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I e-mailed a prof in France (Paris) on 10 Jan that my research interest align with his work and I would be willing to work for a PhD under his supervision in Pure Mathematics.

I am a student living in Asian country. His reply was the following:

Dear X,

Sorry but to get a grant for a PhD is very competitive in Paris. You need to be supported by a mathematician who knows you and is convinced that you have a top level. I don’t know you and I have already 2 PhD students

How should I follow up to this email of his?

Should I ask my referees to send him LOR? Should I send him a copy of my master's thesis? I have already attached my CV along with this e-mail.

Edit 1: I also wrote at the end of the mail that if Prof. doesn't thinks that I might be a suitable for supervision then I shall be really grateful if he could write me back briefly about the skills I am lacking.

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    Telling the professor you'd be "willing" to work for them instantly got you off on the wrong foot. If a student told me they'd be "willing" to work for me, I'd be insulted by their presumptuousness and tempted to respond, "Great, but I'm not willing. Please go away." Jan 18 at 16:41
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    @NicoleHamilton That was not how I actually wrote in mail
    – Kalneol
    Jan 18 at 18:02
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    (regarding the edit) ...now you are just making matters worse. First you cold email them without LOR or anything, and you are trying to get them on board to help you with your application. They might not even have read your CV if they know it's a no-go without a LOR, and spending the time actually reviewing your application in-depth might be a serious waste.
    – Lodinn
    Jan 18 at 18:05
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    @NicoleHamilton If a student from a non-English speaking country wrote to me that they would be "willing" to be my student I would understand that the intended meaning is "interested" (note that in many languages the distinction between one's "willingness" and "desire" is not as explicit). There may be other aspects of the student's email (which we haven't seen) that conveyed a sense of presumptuousness, but professors should not ascribe so much meaning to the choice of a single word.
    – Max
    Jan 20 at 7:43
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    @NicoleHamilton You're not supposed to be able to read Shakespeare or catch willing-vs-interested nuances in an email if you're doing a PhD in Pure Mathematics. I'm pretty sure no one (specially not a non-native English speaker) would take offence with an email saying "willing" instead of "interested". Not because you're a native speaker you can expect everyone to speak English on the same level as you (or catch that "suspect" in your comment is not a grammar error). Jan 20 at 17:23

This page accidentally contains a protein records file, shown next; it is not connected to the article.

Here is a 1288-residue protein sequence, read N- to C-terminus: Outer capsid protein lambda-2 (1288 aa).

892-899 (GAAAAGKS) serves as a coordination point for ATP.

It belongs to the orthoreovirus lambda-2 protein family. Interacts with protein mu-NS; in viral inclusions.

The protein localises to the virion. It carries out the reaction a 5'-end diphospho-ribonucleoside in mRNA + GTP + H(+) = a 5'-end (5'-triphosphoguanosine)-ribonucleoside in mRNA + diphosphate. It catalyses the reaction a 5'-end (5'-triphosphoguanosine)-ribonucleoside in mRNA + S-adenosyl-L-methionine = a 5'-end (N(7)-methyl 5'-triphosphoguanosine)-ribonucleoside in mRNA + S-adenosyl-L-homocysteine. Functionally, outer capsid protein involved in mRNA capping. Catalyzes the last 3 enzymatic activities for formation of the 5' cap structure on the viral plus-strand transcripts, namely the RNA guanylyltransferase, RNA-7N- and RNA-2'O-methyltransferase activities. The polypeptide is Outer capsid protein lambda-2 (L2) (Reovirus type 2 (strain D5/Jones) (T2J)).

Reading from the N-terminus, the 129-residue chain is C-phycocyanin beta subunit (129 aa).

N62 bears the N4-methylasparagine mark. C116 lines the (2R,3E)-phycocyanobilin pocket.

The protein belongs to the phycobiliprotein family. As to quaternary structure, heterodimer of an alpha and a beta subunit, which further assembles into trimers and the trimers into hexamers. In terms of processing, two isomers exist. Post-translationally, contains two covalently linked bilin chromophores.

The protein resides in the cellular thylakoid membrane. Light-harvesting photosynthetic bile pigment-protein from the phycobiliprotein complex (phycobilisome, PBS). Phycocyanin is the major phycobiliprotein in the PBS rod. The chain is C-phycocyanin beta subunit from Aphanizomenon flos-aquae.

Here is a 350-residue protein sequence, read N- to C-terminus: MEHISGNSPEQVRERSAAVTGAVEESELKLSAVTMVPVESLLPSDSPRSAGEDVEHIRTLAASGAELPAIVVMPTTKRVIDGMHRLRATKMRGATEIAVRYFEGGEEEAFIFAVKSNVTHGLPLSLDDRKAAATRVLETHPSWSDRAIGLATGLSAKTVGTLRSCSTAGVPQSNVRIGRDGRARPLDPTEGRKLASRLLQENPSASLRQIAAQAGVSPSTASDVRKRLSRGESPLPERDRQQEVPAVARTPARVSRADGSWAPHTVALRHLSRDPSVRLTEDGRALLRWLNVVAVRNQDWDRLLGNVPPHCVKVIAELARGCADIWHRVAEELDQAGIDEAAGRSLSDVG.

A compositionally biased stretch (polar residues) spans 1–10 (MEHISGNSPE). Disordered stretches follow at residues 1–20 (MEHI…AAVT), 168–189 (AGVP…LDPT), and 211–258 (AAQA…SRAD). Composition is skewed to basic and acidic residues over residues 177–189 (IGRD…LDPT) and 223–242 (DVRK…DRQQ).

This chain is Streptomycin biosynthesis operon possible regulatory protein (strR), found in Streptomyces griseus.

3 Answers 3

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You don't. That email is a clear rejection, and any attempt at a follow-up will only waste everyone's time. If the professor were open to get to know you and to be convinced that you are a top-level candidate, they would have indicated so. Instead, they are pointing out that they already have two PhD students (and, tacitly, are thus not overly keen on investing effort in a small chance of acquiring a third).

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    A clear rejection would require far less thought and no hope of acceptance: "Sorry, I'm not accepting students at this time.". Instead, the professor shows a path, hard though it may be to follow.
    – Buffy
    Jan 18 at 16:26
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    @Buffy Sure looked clear to me. I agree 100% with this answer. I would not split hairs over the fact the response was more than one sentence. Jan 18 at 16:36
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    We can theoretically argue if this means reject at 99.99% or 100%. But in practice, it means that it will be more fruitful to contact a different professor (with a different approach).
    – Miguel
    Jan 19 at 12:49